Wednesday, August 15, 2018

Book Review: The Last Lion: Visions of Glory

by David Blake, Fiction Department, Central Library

The Last Lion: Visions of Glory (1874-1932)
William Manchester

Counted by Time magazine as one of the one hundred great books of the twentieth century, The Last Lion: Visions of Glory is perhaps the most surprising book in William Manchester’s three-volume biography on Winston Churchill. Churchill’s youth and early political career are often overshadowed by his years of greatness before, during, and after World War II, but Churchill was always interesting. He had to be. He lived like a pasha and wanted to direct the fate of the British Empire, and, although he came from one of the most prominent, aristocratic families in England, he had no money. He became a prolific writer, one of the most prolific and best-paid writers of his time. He was world-famous long before he became the prime minister we revere.

And Churchill was a “hottie.” Red-headed and trim in tight fitting uniforms, young Winston made full use of the possibilities for adventure in Queen Victoria’s grand empire, as an officer and foreign correspondent. Elected as a war hero, Churchill quickly rose into leadership, and, again surprisingly, worked with Lloyd George to break the power of the aristocracy and build the foundations of the British welfare state.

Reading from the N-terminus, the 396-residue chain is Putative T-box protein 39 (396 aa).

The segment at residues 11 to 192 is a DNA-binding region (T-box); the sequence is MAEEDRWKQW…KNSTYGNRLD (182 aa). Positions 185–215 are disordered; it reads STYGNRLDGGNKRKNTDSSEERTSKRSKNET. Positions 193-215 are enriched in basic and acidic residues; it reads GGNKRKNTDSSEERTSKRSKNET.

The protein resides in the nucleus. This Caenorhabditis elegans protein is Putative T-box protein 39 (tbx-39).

Young Winston had been a lonely, unpopular, and difficult boy, unsuccessful in school and sport, near the bottom in every school he attended. The Last Lion: Visions of Glory is largely the story of how a boy who disappointed everyone became the man who saved us all.

Many readers might be returning to The Last Lion: Visions of Glory decades after first reading it and the subsequent The Last Lion: Alone, which covers Hitler’s rise and Churchill’s time in the political wilderness in the 1930s. Some will be glad to learn that the final volume of Manchester’s trilogy was published posthumously in 2012. New readers will be happy to learn that Churchill and Manchester are very good company.

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